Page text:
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My Trip to CERN  (Source, Mick Storr's office door, R006, in CERN building 33)

April 22nd, 2013

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TOTEM Experiment

CERN 2013 gallery image L030.jpg

2013-04-22 09:23 UTC Click images for reduced size.

The TOTEM experiment, composed of multiple “Roman Pot” units like this one (this is an actual detector removed during the shutdown for maintenance, not a mock-up), looks for protons deflected only slightly in collisions. It is the detector closest to the beam. Two arrays of four Roman Pot units are placed at distances of 147 and 220 metres from the interaction point within the CMS detector. Their sensors are inserted into the beam pipe with a bellows, and are positioned to within one millimetre of the beam. This allows them to detect protons which have undergone elastic scattering or diffractive dissociation, as opposed to the deep inelastic scattering (physicist-speak for a nearly head-on collision) at the interaction point. The position of the detectors permits them to sense protons deflected only by a few microradians at the interaction point.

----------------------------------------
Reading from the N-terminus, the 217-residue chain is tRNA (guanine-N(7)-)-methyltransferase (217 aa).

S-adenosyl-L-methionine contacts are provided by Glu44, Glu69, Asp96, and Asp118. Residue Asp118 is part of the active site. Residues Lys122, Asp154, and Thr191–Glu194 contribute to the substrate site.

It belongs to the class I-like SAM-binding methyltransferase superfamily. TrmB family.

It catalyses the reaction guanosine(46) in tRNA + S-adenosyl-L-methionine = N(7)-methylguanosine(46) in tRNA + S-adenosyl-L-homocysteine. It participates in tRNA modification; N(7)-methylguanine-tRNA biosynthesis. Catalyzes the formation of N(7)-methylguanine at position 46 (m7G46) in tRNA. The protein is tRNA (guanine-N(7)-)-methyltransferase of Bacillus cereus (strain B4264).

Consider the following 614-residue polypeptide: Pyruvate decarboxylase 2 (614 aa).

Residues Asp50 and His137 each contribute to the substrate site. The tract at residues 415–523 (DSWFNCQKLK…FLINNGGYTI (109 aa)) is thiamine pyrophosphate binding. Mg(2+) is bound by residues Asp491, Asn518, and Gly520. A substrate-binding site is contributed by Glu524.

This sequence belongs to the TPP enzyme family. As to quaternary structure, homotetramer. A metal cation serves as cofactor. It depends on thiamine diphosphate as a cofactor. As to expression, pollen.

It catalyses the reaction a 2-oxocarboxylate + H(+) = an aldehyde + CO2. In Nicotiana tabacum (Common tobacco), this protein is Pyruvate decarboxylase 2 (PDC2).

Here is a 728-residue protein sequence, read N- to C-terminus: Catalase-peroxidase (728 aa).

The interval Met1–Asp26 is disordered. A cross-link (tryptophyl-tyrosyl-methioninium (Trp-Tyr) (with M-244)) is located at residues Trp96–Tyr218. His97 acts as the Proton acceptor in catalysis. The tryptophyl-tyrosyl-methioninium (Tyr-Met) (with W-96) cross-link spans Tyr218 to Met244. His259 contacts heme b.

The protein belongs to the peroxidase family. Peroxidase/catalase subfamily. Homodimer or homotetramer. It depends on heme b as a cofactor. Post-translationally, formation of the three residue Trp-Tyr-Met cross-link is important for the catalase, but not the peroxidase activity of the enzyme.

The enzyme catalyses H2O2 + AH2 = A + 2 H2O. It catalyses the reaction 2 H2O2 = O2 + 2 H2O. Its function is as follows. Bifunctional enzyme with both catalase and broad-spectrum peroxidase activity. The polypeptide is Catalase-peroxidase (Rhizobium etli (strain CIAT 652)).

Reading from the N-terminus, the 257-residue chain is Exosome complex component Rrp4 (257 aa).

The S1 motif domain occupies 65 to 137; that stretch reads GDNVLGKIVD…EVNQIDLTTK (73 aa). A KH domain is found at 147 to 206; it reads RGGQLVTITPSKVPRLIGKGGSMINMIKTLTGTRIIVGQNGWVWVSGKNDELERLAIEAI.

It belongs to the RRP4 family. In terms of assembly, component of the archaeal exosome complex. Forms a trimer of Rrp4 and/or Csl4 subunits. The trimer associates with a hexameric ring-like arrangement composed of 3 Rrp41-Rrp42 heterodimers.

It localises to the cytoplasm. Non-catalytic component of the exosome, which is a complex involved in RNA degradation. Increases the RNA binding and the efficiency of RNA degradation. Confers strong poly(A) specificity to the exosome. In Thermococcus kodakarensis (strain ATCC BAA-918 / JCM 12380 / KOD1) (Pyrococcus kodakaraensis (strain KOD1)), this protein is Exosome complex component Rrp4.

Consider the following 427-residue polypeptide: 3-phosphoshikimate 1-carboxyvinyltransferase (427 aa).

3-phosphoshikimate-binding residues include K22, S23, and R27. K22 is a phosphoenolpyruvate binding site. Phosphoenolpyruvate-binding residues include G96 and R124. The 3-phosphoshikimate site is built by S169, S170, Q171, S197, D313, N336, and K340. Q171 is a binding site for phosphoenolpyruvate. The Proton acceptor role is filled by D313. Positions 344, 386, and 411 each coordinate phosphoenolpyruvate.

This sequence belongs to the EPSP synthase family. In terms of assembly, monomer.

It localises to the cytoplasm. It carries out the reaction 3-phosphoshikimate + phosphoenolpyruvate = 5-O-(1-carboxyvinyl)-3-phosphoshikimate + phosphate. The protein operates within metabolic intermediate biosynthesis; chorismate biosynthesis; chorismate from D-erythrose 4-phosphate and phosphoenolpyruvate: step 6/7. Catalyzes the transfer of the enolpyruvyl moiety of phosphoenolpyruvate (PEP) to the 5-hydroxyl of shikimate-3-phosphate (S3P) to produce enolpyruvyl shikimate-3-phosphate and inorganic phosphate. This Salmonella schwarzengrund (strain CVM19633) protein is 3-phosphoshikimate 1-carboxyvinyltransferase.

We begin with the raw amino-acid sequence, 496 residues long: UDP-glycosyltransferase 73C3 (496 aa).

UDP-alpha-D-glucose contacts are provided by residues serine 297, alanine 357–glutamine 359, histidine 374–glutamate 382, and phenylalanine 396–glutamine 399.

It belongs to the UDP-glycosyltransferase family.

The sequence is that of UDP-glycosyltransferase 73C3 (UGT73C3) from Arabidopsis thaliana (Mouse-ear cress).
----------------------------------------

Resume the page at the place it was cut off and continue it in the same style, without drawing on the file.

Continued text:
CERN 2013 gallery image L031.jpg

2013-04-22 09:27 UTC

Here you can see the edgeless silicon detector which allows detection of particles so close to the beam. The bottom of this sensor is positioned, with a precision of 20 μm, to within 1 mm of the beam. The edgeless design reduces the dead area on the side closest to the beam to 50 μm, compared to around ten times that for conventional silicon particle detectors. Study of these glancing interactions between protons allows measurement of how the proton-proton scattering cross-section varies with energy. This is poorly understood, and data from TOTEM should provide experimental data to theorists trying to model the phenomenon. By measuring the angular distribution of scattered protons, TOTEM may provide insight into the enigmatic pomeron interaction, first proposed in 1961 to explain the rising cross section of hadronic collisions with energy and, half a century later, still lacking a persuasive theory of the mechanism.

The physics objectives, design, and construction of the TOTEM experiment is discussed in a technical paper [PDF] published in 2008 by the TOTEM Collaboration.

by John Walker
May 12th, 2013
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This document is in the public domain.